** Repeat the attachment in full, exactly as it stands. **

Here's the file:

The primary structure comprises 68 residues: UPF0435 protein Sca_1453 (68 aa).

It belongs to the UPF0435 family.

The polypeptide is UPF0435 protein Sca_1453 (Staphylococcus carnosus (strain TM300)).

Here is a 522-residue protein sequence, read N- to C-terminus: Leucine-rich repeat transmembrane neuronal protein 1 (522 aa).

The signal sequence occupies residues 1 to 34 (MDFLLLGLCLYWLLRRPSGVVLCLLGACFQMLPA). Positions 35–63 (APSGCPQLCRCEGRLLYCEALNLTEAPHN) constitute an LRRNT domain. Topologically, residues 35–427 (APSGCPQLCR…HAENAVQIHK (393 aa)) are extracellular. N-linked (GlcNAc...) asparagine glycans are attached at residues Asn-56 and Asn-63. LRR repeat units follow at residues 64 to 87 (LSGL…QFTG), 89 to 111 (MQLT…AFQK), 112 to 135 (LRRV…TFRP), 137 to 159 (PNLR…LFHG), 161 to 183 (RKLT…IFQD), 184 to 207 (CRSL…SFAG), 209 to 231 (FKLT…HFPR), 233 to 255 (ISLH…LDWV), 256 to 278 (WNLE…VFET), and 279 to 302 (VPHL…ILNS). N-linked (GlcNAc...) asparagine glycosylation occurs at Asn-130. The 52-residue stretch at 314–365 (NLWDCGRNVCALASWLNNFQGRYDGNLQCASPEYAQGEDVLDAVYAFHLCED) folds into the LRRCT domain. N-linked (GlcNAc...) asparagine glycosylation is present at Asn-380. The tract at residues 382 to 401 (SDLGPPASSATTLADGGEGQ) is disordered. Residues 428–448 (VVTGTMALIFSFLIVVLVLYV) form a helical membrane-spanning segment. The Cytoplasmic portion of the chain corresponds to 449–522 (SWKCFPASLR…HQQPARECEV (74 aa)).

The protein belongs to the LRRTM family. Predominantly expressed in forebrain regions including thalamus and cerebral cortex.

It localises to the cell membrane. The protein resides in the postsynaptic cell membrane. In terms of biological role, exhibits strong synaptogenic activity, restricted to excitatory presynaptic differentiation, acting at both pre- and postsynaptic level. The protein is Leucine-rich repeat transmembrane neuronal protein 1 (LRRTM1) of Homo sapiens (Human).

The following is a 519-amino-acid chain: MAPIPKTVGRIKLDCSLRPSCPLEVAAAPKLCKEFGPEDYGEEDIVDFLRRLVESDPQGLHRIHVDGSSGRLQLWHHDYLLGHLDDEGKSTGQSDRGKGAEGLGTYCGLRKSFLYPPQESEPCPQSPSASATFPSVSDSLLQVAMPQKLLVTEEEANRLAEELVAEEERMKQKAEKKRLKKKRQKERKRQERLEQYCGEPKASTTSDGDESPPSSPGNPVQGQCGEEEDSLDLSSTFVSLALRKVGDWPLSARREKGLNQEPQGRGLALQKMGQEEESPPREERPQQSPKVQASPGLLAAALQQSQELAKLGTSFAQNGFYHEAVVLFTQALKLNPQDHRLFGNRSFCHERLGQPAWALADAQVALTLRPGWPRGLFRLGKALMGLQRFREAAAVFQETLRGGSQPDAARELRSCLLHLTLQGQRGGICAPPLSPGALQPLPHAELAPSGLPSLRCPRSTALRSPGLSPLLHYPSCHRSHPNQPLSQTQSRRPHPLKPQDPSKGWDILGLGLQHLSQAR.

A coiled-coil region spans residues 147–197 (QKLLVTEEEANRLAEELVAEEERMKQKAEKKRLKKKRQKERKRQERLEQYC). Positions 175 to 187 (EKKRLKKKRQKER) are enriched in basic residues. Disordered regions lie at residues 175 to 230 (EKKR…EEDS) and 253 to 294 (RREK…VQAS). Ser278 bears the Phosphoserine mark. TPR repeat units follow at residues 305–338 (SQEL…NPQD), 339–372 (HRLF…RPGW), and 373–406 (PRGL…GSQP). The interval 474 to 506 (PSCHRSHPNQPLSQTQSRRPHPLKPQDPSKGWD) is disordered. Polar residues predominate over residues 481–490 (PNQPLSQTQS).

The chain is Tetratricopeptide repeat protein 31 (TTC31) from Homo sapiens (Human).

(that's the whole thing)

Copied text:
The primary structure comprises 68 residues: UPF0435 protein Sca_1453 (68 aa).

It belongs to the UPF0435 family.

The polypeptide is UPF0435 protein Sca_1453 (Staphylococcus carnosus (strain TM300)).

Here is a 522-residue protein sequence, read N- to C-terminus: Leucine-rich repeat transmembrane neuronal protein 1 (522 aa).

The signal sequence occupies residues 1 to 34 (MDFLLLGLCLYWLLRRPSGVVLCLLGACFQMLPA). Positions 35–63 (APSGCPQLCRCEGRLLYCEALNLTEAPHN) constitute an LRRNT domain. Topologically, residues 35–427 (APSGCPQLCR…HAENAVQIHK (393 aa)) are extracellular. N-linked (GlcNAc...) asparagine glycans are attached at residues Asn-56 and Asn-63. LRR repeat units follow at residues 64 to 87 (LSGL…QFTG), 89 to 111 (MQLT…AFQK), 112 to 135 (LRRV…TFRP), 137 to 159 (PNLR…LFHG), 161 to 183 (RKLT…IFQD), 184 to 207 (CRSL…SFAG), 209 to 231 (FKLT…HFPR), 233 to 255 (ISLH…LDWV), 256 to 278 (WNLE…VFET), and 279 to 302 (VPHL…ILNS). N-linked (GlcNAc...) asparagine glycosylation occurs at Asn-130. The 52-residue stretch at 314–365 (NLWDCGRNVCALASWLNNFQGRYDGNLQCASPEYAQGEDVLDAVYAFHLCED) folds into the LRRCT domain. N-linked (GlcNAc...) asparagine glycosylation is present at Asn-380. The tract at residues 382 to 401 (SDLGPPASSATTLADGGEGQ) is disordered. Residues 428–448 (VVTGTMALIFSFLIVVLVLYV) form a helical membrane-spanning segment. The Cytoplasmic portion of the chain corresponds to 449–522 (SWKCFPASLR…HQQPARECEV (74 aa)).

The protein belongs to the LRRTM family. Predominantly expressed in forebrain regions including thalamus and cerebral cortex.

It localises to the cell membrane. The protein resides in the postsynaptic cell membrane. In terms of biological role, exhibits strong synaptogenic activity, restricted to excitatory presynaptic differentiation, acting at both pre- and postsynaptic level. The protein is Leucine-rich repeat transmembrane neuronal protein 1 (LRRTM1) of Homo sapiens (Human).

The following is a 519-amino-acid chain: MAPIPKTVGRIKLDCSLRPSCPLEVAAAPKLCKEFGPEDYGEEDIVDFLRRLVESDPQGLHRIHVDGSSGRLQLWHHDYLLGHLDDEGKSTGQSDRGKGAEGLGTYCGLRKSFLYPPQESEPCPQSPSASATFPSVSDSLLQVAMPQKLLVTEEEANRLAEELVAEEERMKQKAEKKRLKKKRQKERKRQERLEQYCGEPKASTTSDGDESPPSSPGNPVQGQCGEEEDSLDLSSTFVSLALRKVGDWPLSARREKGLNQEPQGRGLALQKMGQEEESPPREERPQQSPKVQASPGLLAAALQQSQELAKLGTSFAQNGFYHEAVVLFTQALKLNPQDHRLFGNRSFCHERLGQPAWALADAQVALTLRPGWPRGLFRLGKALMGLQRFREAAAVFQETLRGGSQPDAARELRSCLLHLTLQGQRGGICAPPLSPGALQPLPHAELAPSGLPSLRCPRSTALRSPGLSPLLHYPSCHRSHPNQPLSQTQSRRPHPLKPQDPSKGWDILGLGLQHLSQAR.

A coiled-coil region spans residues 147–197 (QKLLVTEEEANRLAEELVAEEERMKQKAEKKRLKKKRQKERKRQERLEQYC). Positions 175 to 187 (EKKRLKKKRQKER) are enriched in basic residues. Disordered regions lie at residues 175 to 230 (EKKR…EEDS) and 253 to 294 (RREK…VQAS). Ser278 bears the Phosphoserine mark. TPR repeat units follow at residues 305–338 (SQEL…NPQD), 339–372 (HRLF…RPGW), and 373–406 (PRGL…GSQP). The interval 474 to 506 (PSCHRSHPNQPLSQTQSRRPHPLKPQDPSKGWD) is disordered. Polar residues predominate over residues 481–490 (PNQPLSQTQS).

The chain is Tetratricopeptide repeat protein 31 (TTC31) from Homo sapiens (Human).